Sitting quietly on a prominent low perch, a Calliope Hummingbird male keeps guard over his nesting mate, see photo below. These tiny birds are among four species of hummingbird that can be seen in the Okanagan Valley each year. (Anna's Hummingbirds, which are year-round at the BC coast, occasionally turn up here in winter.) But the other three species are all summer visitors, coming here to breed. The smallest bird species in North America, at only 3 1/4"/~8cm, Calliope Hummingbirds amazingly migrate to Central or South America to spend our winter months. Hummingbirds are attracted to red flowers, especially those with a tubular shape, and all hummingbirds will come to well-supplied feeders, particularly if there are flowers nearby.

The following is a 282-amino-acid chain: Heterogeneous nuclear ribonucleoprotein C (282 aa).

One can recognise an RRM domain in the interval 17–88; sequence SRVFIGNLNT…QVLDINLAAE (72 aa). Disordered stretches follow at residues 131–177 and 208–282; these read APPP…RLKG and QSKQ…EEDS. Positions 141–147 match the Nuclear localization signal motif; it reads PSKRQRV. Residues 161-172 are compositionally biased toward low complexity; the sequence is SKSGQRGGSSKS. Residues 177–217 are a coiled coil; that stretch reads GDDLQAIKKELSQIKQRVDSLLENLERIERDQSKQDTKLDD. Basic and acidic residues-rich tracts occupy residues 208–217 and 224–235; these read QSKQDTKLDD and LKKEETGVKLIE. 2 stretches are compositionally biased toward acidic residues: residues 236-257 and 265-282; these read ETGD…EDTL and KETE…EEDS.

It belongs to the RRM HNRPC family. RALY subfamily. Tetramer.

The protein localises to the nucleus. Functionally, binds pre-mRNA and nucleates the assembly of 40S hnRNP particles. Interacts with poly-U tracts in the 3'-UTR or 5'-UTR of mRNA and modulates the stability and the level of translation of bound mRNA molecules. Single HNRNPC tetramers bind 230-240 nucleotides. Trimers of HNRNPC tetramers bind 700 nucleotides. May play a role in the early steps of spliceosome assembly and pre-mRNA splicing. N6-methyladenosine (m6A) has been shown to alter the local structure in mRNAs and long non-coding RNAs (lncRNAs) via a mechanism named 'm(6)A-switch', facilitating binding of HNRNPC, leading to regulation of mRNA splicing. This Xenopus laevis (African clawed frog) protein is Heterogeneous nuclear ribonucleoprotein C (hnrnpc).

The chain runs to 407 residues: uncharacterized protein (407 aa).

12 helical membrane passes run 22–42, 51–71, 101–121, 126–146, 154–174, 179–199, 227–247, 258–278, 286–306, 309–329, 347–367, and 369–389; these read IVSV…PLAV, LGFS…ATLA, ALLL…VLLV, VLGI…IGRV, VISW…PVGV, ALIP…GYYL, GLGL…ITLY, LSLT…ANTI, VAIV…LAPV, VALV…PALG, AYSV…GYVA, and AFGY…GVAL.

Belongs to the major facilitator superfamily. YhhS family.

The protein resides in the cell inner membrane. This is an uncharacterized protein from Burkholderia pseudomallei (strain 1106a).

Rufous Hummingbirds are only 1/2" larger than the Calliope, (~9.5cm). Brilliantly coloured orange throat feathers flash in the sun but look black when in shadow. The bird's back is a reddish brown, so they are easy to identify. Females have green backs, only a tiny triangle of iridescence at the throat and young birds virtually none. (see below). Black-chinned Hummingbirds (bottom r above) are rarer than the Calliope or Rufous but can be seen every year. Males have a brilliant rich purple throat, which looks black when not reflecting light.